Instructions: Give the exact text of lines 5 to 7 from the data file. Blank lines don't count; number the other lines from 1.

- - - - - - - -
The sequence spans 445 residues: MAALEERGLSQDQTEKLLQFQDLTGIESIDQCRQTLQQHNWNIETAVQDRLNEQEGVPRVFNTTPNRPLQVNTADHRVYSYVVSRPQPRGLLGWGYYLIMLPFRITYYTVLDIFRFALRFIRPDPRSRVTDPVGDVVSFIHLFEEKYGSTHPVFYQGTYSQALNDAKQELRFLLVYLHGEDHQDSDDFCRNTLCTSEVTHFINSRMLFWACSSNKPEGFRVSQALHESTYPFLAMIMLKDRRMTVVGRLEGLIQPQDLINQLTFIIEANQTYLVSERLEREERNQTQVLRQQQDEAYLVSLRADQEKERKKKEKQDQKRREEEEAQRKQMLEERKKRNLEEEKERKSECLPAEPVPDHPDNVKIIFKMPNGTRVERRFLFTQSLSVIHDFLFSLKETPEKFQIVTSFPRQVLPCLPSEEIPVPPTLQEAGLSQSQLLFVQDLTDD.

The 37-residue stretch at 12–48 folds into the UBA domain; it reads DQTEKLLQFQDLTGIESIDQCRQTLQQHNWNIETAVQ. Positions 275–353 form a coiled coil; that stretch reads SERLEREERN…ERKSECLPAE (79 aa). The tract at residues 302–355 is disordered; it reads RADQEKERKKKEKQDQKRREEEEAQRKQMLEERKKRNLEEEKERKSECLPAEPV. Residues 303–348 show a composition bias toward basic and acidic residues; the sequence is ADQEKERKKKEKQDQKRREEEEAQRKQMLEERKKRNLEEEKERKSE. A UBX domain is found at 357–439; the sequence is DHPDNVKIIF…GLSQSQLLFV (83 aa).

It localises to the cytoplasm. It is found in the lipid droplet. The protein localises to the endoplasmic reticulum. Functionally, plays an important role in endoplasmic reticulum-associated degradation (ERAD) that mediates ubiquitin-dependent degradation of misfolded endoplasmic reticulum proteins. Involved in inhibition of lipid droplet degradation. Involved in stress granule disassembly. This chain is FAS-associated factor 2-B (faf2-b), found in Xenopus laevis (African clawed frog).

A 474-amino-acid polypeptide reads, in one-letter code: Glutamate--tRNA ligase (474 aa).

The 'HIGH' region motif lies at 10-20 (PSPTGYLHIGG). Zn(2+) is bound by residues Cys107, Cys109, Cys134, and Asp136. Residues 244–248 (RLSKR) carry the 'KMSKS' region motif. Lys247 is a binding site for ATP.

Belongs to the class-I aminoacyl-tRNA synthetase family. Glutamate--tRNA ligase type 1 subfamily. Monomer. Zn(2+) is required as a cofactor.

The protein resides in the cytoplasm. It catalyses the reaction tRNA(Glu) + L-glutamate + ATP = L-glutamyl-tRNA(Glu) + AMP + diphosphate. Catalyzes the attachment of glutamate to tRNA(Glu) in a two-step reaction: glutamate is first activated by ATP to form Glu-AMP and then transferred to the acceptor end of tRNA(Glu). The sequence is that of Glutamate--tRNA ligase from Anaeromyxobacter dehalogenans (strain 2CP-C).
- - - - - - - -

The 'HIGH' region motif lies at 10-20 (PSPTGYLHIGG). Zn(2+) is bound by residues Cys107, Cys109, Cys134, and Asp136. Residues 244–248 (RLSKR) carry the 'KMSKS' region motif. Lys247 is a binding site for ATP.

Belongs to the class-I aminoacyl-tRNA synthetase family. Glutamate--tRNA ligase type 1 subfamily. Monomer. Zn(2+) is required as a cofactor.

The protein resides in the cytoplasm. It catalyses the reaction tRNA(Glu) + L-glutamate + ATP = L-glutamyl-tRNA(Glu) + AMP + diphosphate. Catalyzes the attachment of glutamate to tRNA(Glu) in a two-step reaction: glutamate is first activated by ATP to form Glu-AMP and then transferred to the acceptor end of tRNA(Glu). The sequence is that of Glutamate--tRNA ligase from Anaeromyxobacter dehalogenans (strain 2CP-C).